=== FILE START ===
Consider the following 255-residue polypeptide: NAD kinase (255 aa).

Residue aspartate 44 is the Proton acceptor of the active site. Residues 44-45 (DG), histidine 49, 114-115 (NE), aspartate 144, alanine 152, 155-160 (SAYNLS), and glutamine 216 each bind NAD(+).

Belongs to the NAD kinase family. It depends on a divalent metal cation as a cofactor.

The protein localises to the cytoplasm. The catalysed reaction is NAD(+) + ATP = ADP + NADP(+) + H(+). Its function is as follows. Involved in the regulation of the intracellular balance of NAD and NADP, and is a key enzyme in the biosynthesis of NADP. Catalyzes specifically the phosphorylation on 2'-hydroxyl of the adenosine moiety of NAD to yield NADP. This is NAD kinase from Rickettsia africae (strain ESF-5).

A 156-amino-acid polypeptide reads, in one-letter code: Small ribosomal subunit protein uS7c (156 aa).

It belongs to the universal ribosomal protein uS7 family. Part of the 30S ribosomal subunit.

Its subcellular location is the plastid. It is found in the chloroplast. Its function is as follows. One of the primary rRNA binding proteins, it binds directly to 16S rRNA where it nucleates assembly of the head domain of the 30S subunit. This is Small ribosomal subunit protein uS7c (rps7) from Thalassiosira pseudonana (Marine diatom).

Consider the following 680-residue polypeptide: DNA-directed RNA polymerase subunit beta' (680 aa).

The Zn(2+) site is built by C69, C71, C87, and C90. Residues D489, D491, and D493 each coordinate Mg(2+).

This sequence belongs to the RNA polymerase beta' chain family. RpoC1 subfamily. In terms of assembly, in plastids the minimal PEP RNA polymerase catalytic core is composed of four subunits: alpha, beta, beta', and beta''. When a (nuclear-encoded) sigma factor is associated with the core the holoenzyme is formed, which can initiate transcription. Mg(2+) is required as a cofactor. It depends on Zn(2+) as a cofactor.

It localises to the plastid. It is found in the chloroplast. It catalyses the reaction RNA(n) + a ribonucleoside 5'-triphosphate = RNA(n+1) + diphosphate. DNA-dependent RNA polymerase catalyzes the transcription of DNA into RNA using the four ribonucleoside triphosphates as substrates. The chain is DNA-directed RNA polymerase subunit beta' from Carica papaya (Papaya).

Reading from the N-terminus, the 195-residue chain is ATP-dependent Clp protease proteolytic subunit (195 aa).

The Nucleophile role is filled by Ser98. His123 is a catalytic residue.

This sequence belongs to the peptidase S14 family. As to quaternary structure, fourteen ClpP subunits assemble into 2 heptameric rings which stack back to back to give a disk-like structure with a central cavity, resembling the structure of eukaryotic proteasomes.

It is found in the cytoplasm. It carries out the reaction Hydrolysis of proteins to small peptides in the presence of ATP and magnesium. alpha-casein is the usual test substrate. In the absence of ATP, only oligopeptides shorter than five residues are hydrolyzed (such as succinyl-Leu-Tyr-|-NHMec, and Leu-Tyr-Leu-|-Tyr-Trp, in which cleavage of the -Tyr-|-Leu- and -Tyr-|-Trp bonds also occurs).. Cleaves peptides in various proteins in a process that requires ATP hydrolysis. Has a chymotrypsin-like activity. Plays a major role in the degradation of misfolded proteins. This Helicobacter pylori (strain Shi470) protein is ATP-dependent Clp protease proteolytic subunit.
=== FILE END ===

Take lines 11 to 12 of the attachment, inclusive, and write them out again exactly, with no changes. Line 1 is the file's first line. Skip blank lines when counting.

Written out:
It localises to the plastid. It is found in the chloroplast. It catalyses the reaction RNA(n) + a ribonucleoside 5'-triphosphate = RNA(n+1) + diphosphate. DNA-dependent RNA polymerase catalyzes the transcription of DNA into RNA using the four ribonucleoside triphosphates as substrates. The chain is DNA-directed RNA polymerase subunit beta' from Carica papaya (Papaya).

Reading from the N-terminus, the 195-residue chain is ATP-dependent Clp protease proteolytic subunit (195 aa).